We live in a day when every form of social activism and reactionary response of self-interest takes a front seat to prayer. We are constantly berated with the idea that prayer and waiting on the Lord is inaction. Far from it, the Psalmist teaches us that waiting on the Lord to undertake for us in whatever difficult situation we may find ourselves is the greatest form of action we can take. After all, the infinite God can do anything and everything. He commands us to cast our cares on Him, to wait on Him, to cry out to Him day and night and to pray for the peace of His church. In the same way, we should be praying for the spiritual redemption and restoration of our spouse. Is your spouse refusing to submit himself or herself to the authority of the elders in a local congregation? The living God can easily change their hearts. Is your spouse living in hard-hearted unbelief? The God who broke apart your hard heart through His word and Gospel can do the very same thing for them. No matter what the situation we must learn, in the words of the hymn writer to “take it to the Lord in prayer.” Pray that the Lord would open his or her eyes to the mystery of the Gospel. Pray that God would open doors for you to speak to your spouse about the truths of Christ. Fervently praying for your spouse is the best way to pursue your spouse.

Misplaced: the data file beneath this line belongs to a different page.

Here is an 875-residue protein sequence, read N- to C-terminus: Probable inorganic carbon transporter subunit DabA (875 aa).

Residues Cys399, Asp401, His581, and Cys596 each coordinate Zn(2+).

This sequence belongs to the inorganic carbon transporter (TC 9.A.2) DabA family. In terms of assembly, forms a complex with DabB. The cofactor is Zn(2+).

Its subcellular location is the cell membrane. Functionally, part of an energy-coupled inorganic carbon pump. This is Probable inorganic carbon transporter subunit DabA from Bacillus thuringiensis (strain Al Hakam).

Nick Batzig is editor of Christward Collective and the organizing pastor of New Covenant Presbyterian Church in Richmond Hill, Georgia.

This article was first published on Christward Collective, a conversation of the Alliance of Confessing Evangelicals.